What's the difference between RHEL and CentOS? Why does a big company choose RHEL over CentOS?
CentOS and Red Hat Enterprise Linux (RHEL) are two of the most popular Linux distributions in the enterprise world, but they have some key differences. Both are based on the same codebase and have similar features, but there are some significant distinctions between the two that enhance them suited for different use cases.
One of the main differences between the two is that CentOS is a community-supported distribution, while RHEL is a commercially supported distribution. This means that Red Hat provides official support and updates for RHEL, while support for CentOS comes from its community of users. This can be a significant consideration for organizations that require a high level of support and reliability.
Another key difference between the two is that Red Hat provides long-term support for specific versions of RHEL. This means that organizations can use a specific version of the distribution for several years without having to worry about it becoming obsolete. This can be important for organizations that have many systems running a specific version of the operating system and do not want to have to upgrade them all at once.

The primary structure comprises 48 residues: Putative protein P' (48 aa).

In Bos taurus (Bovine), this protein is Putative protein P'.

Red Hat also offers additional services and tools, such as training, consulting, and certification, which can help organizations optimize their use of RHEL. This can be particularly useful for organizations that are new to Linux or that want to take full advantage of all the features that the operating system has to offer.
Finally, for regulated industries, Red Hat offers certifications for compliance with various regulations such as PCI-DSS, HIPAA, SOC2, and more. Additionally, Red Hat provides a set of security tools like SELinux, AppArmor, and others to enhance the security of the system.
Overall, while both CentOS and RHEL have a lot to offer, the choice between the two will depend on an organization's specific needs. For organizations that require a high level of support and reliability, RHEL may be the better choice. However, for organizations that are comfortable with a community-supported distribution and do not require long-term support, CentOS may be a better fit.